Or should be that be JsonPath? What­ev­er, it’s a tool I’ve been us­ing late­ly and gen­er­al­ly like. But it could use a lit­tle work.

The last project I worked on, Step Func­tions, has a JSON DSL for State Machi­nes, which makes use of JSONPath (see Paths and In­put and Out­put Pro­cesing) to solve a tricky prob­lem in a way that peo­ple seem to find easy to un­der­stand and use.

Ear­ly on in that project we adopt­ed the Jay­way JsonPath li­brary and it seems to most­ly Just Work.

But, we’ve had a few ques­tions from cus­tomer along the lines of “Your ser­vice re­ject­ed my In­putPath, but it looks OK to me.”

Which rais­es the ques­tion: What is a le­gal JsonPath, any­how?

To the ex­tent there’s an “official” def­i­ni­tion, the most ob­vi­ous can­di­date would be Ste­fan Goessner’s JSONPath - XPath for JSON. Stan­dards wonks will sneer at it, not a shred of BNF in sight. But I like it, be­cause it ap­plies the most im­por­tant les­son from Mark Pilgrim’s im­mor­tal Morons and Ass­holes es­say: Have lots of ex­am­ples.

Hav­ing said that, it’s kind of skin­ny. And if you go back to that Jay­way JsonPath spec and start scrolling the README.md, well, you can keep scrolling and scrolling, and there’s a lot of good­ness there.

But stil­l, is $.blog-entry a valid JSONPath? Or should you have to say $['blog-entry']? Be­cause blog-entry is not, af­ter al­l, a JavaScript “Name” con­struc­t.

For the pur­pos­es of AWS Step Func­tion­s, JsonPath means what Jay­way says it mean­s. But I’d be hap­pi­er if there were an RFC or some­thing be­cause, good as Jay­way is, peo­ple do [*­gasp*] write code in lan­guages oth­er than Java.

So, an RFC may­be? The idea’s not crazy.

Cap­i­tal­iza­tion · Let me set­tle one dis­pute right here: Ste­fan Goess­ner says “JSONPath”, Jay­way says “JsonPath”. Stefan’s right, be­cause it’s called JSON not Json, and by the anal­o­gy with XPath.


Comment feed for ongoing:Comments feed

From: Bob Monsour (Apr 14 2017, at 10:27)

Pardon me for being an asshole at the moment, but the 2nd link for the Jayway JsonPath is coughing. The first one works beautifully.


From: anonymous (Apr 14 2017, at 10:53)

There is JSON Pointer (RFC 6901), but it's a lot less powerful than XPath or JsonPath, and I'm not aware of any mainstream usage of that spec.


From: Jilles van Gurp (Apr 14 2017, at 11:40)

I've been using a command line tool called jq a lot lately to pick apart json that comes back from AWS. I guess that's pretty close to having xpath like support for json already.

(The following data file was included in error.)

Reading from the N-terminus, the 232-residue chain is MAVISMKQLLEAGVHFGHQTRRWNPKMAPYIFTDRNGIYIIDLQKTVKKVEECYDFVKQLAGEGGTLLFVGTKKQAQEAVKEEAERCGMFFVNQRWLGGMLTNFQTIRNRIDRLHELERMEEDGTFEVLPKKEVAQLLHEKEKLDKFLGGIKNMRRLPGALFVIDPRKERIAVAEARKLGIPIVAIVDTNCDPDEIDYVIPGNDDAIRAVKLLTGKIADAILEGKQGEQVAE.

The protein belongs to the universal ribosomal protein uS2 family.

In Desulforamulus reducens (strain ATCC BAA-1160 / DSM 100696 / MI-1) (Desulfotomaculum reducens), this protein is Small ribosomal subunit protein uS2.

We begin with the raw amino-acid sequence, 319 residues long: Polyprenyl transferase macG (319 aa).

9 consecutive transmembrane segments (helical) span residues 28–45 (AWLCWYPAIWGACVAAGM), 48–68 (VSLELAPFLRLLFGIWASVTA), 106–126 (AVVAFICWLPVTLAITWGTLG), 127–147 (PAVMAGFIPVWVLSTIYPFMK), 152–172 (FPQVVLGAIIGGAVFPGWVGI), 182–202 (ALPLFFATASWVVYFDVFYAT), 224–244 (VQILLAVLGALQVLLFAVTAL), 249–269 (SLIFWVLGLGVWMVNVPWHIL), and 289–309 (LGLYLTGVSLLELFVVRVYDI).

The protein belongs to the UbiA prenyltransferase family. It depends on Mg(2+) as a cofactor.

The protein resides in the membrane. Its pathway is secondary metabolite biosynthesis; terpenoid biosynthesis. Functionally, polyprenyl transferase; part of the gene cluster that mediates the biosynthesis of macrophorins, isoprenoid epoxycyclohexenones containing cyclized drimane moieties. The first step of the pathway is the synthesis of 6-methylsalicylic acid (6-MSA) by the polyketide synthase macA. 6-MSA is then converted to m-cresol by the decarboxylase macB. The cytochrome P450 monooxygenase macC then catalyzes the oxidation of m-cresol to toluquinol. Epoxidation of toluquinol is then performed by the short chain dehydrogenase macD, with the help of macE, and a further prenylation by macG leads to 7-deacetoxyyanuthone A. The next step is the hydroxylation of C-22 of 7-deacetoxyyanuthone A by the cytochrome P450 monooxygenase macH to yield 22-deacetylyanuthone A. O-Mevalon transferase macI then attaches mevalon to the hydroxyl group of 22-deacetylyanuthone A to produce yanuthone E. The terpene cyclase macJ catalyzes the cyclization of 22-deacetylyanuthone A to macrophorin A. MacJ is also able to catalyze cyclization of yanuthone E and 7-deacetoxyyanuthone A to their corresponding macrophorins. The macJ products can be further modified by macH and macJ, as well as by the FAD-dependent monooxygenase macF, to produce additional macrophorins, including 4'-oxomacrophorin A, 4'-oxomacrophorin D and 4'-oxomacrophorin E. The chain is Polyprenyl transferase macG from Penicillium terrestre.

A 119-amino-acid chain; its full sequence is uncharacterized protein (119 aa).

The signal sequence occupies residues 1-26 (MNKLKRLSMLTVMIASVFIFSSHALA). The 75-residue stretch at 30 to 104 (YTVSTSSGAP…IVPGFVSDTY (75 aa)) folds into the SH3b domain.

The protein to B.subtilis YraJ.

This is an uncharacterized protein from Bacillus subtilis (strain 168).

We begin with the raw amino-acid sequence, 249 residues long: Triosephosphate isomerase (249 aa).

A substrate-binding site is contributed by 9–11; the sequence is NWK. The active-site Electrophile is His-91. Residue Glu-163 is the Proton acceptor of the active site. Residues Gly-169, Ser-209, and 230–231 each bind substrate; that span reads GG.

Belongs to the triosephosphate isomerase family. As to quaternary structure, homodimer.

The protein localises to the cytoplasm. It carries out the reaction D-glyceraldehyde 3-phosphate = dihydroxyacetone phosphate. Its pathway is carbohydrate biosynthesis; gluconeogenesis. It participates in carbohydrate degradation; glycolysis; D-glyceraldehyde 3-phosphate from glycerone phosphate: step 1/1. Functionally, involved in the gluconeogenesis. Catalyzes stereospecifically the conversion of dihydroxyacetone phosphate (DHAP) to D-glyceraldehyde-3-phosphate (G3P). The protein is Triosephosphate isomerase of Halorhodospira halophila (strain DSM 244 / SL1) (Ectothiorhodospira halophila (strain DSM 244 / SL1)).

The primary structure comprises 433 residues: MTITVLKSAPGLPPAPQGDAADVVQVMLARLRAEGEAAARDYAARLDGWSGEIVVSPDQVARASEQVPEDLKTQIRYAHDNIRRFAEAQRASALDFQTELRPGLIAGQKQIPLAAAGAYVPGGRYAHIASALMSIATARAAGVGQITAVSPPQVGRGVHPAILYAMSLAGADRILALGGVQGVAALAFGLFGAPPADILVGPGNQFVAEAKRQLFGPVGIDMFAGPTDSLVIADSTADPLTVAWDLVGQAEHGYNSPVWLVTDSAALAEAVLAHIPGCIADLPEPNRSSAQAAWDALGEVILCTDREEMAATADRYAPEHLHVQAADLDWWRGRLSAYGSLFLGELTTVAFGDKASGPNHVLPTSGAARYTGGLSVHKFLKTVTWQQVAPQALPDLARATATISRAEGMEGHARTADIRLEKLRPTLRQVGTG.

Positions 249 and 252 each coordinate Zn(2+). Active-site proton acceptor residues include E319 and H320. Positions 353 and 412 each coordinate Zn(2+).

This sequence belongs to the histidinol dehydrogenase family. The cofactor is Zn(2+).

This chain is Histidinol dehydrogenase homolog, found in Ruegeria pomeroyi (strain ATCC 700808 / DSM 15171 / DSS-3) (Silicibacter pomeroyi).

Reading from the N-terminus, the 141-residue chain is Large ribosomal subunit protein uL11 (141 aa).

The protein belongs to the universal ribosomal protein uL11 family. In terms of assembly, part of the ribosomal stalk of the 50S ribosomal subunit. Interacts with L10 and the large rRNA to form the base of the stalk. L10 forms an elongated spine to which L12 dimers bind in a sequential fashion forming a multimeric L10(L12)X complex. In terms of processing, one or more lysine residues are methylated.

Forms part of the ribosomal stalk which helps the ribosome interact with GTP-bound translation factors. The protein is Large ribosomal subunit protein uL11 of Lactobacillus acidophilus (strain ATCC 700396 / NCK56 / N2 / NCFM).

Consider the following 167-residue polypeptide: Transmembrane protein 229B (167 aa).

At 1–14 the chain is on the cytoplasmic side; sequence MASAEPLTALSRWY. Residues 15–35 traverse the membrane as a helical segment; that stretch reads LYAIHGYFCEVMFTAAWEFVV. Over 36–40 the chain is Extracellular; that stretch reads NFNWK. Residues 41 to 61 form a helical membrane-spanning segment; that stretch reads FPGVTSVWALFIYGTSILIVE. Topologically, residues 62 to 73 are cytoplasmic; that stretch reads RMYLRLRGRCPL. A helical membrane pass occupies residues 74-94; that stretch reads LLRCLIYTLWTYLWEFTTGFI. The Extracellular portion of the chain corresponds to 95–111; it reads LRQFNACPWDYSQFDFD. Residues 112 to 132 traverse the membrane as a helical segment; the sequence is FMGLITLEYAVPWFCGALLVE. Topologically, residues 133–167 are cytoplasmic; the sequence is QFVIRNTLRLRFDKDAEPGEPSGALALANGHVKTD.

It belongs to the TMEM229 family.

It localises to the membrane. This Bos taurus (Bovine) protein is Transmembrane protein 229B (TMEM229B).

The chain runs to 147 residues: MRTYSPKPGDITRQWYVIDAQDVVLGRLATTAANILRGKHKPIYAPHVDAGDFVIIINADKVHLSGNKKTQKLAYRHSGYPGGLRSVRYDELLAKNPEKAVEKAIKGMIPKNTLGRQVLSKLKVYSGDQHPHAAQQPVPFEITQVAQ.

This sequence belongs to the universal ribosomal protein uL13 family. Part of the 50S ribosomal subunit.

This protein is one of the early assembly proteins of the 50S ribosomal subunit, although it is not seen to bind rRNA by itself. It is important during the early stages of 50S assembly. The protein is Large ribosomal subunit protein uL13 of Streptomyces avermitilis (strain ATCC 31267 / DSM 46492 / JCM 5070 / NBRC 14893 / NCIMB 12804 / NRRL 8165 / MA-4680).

For example this nice one liner dumps the names of the various stacks we have running with cloud formation:

aws cloudformation list-stacks --stack-status-filter CREATE_COMPLETE --stack-status-filter UPDATE_COMPLETE --max-items 100 | jq --raw-output '.StackSummaries[].StackName'

Very useful if you have to deal with big blobs of json coming from wherever.


From: Clayton Coleman (Apr 14 2017, at 13:48)

A formal spec for JSONPath would be very useful. For Kubernetes we have a strong desire to use JSONPath for adhoc referential integrity and loose coupling between resources, but the lack of a formal spec has meant we have been cautious about its use. We would be eager consumers of a formal spec and work to provide a Go library (which we have informally today).


From: Marcus Ramberg (Apr 15 2017, at 23:08)

The Mojolicious web framework implements JSON pointer support: http://mojolicious.org/perldoc/Mojo/JSON/Pointer

We would really like it if a more powerful mechanism was standardized though.


From: Sylvie (Apr 18 2017, at 13:12)

+1 to Jilles van Gurp's comment: "jq" is awesome.

I needed to extract the "id" attribute from one of these:


"size": 6,

"limit": 25,

"isLastPage": true,

"values": [


"id": 504,

"type": "read-only",

"matcher": {

"id": "development",

"displayId": "Development",

"type": {


"name": "Branching model branch"


"active": true


"users": [],

"groups": [],

"accessKeys": []


Here was the jq query for that:

'.values[] | select(.type=="read-only" and .matcher.id=="development") | .id '

Out pops 504 ! :-D


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